You’d think that something that hasn’t happened in almost 100 years and won’t happen again for at least 50 years would be big news during the busiest retail period of the year. Realistically, though, the Thanksgivikah movement caught on late, after all kinds of reports came out about sales this year (some up, some down, no one really sure). What we can say, for certain, is that one core demographic will be effected by the result of Thanksgivikah, that effect being a shopping season that starts earlier because of Hannukah while at the same time providing fewer actual shopping days between Thanksgiving and Christmas.

That demographic is procrastinators.

Not typically known as a great target audience for marketers, procrastinators abound will have to take the bull by the retail horns and get shopping sooner. Marketers know it, driving Black Friday sales out earlier. Best Buy launched some sales for elite members as early as Monday of Thanksgiving week. They also ran holiday ads the week after Halloween. For the first time, large national retailers like Macy’s will be open on Thanksgiving day, a sure sign of the need to drive revenue early as well as often.

The 2013 holiday retail season is not made for the procrastinator. Its made for the savvy the shopper, the digital guru who uses technology to aid in finding deals and that hard to find gift. Its made for the Amazon Prime member who can order Monday night and have it in time for Hannukah.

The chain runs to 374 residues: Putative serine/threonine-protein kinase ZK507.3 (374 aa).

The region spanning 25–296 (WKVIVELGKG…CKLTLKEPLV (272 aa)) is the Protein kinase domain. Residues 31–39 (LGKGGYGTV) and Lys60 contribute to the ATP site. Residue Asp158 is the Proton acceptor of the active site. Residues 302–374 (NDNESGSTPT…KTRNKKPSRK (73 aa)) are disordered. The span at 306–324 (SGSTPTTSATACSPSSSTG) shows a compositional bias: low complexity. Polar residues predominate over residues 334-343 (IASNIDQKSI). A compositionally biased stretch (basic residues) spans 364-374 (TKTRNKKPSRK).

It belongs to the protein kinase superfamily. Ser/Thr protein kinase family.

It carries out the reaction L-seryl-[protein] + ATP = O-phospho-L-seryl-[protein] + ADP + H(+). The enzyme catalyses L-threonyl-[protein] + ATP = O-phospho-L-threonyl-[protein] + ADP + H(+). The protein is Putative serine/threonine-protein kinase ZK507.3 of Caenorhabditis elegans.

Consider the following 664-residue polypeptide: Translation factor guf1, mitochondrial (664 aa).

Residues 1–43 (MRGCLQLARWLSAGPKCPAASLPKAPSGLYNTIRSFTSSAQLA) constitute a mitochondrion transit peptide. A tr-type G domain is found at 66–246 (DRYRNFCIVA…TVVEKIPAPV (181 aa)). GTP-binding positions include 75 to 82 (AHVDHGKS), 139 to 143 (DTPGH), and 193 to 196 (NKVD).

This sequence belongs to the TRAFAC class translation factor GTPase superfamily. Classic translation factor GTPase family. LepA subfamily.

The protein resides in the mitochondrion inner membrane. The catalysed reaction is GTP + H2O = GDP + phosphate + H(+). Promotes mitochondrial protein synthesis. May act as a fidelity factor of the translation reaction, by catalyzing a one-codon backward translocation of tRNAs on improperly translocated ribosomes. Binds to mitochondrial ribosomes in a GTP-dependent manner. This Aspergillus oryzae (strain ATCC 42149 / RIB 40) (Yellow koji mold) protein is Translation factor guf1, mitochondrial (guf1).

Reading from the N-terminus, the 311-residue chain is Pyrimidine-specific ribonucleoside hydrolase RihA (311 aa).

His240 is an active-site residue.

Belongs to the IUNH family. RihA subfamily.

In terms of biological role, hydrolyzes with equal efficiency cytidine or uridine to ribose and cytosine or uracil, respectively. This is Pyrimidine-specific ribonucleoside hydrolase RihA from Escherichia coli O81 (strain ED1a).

So if you are one of the procrastinators, I know what you should be thankful for this year…  The fact that this won’t happen again for a long time.

Easter Bunny = Budget Bunny for 2013

According to the NRF, American’s will spend $17.3B on Easter, but you can bet that shoppers will be mindful of their budgets, maximizing their spend to create memorable family experiences. From their survey, it appears that shoppers are spending no more than last year. What you can expect to see: more gifting (and, not just chocolate and candy) and more mobile/online shopping.


Holiday Stars

Oh, the joy of the season: pushing and shoving, the same five songs on repeat, lines that wind around the mall, and the lumpy pile of colorful wool that once was the sweater display. 
Last year, I stood in one such overheated, never-ending line at JCrew, and just when I was about to drop my stash of cashmere and bail, a cheerful store clerk offered me a treat from a tray of warm cookies. My mood melted like those gooey chocolate chips. I wanted to reach out and give the clerk a hug. Why was I being rewarded for shopping when this “retail warrior” was on her feet keeping that store organized and customers happy all day?